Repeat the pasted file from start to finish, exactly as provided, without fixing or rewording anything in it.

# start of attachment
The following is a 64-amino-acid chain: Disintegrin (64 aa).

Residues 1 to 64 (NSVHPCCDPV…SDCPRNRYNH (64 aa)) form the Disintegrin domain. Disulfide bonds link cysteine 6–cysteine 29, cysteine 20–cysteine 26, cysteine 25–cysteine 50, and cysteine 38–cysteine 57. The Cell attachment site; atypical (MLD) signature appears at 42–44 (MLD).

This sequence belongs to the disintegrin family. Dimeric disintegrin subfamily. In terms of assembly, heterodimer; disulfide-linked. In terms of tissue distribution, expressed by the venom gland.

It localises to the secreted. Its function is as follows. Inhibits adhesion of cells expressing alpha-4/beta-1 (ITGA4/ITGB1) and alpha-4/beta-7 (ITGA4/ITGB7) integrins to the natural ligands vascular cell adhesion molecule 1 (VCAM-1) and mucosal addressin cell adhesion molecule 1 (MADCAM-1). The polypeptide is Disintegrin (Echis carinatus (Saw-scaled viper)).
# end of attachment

The following is a 64-amino-acid chain: Disintegrin (64 aa).

Residues 1 to 64 (NSVHPCCDPV…SDCPRNRYNH (64 aa)) form the Disintegrin domain. Disulfide bonds link cysteine 6–cysteine 29, cysteine 20–cysteine 26, cysteine 25–cysteine 50, and cysteine 38–cysteine 57. The Cell attachment site; atypical (MLD) signature appears at 42–44 (MLD).

This sequence belongs to the disintegrin family. Dimeric disintegrin subfamily. In terms of assembly, heterodimer; disulfide-linked. In terms of tissue distribution, expressed by the venom gland.

It localises to the secreted. Its function is as follows. Inhibits adhesion of cells expressing alpha-4/beta-1 (ITGA4/ITGB1) and alpha-4/beta-7 (ITGA4/ITGB7) integrins to the natural ligands vascular cell adhesion molecule 1 (VCAM-1) and mucosal addressin cell adhesion molecule 1 (MADCAM-1). The polypeptide is Disintegrin (Echis carinatus (Saw-scaled viper)).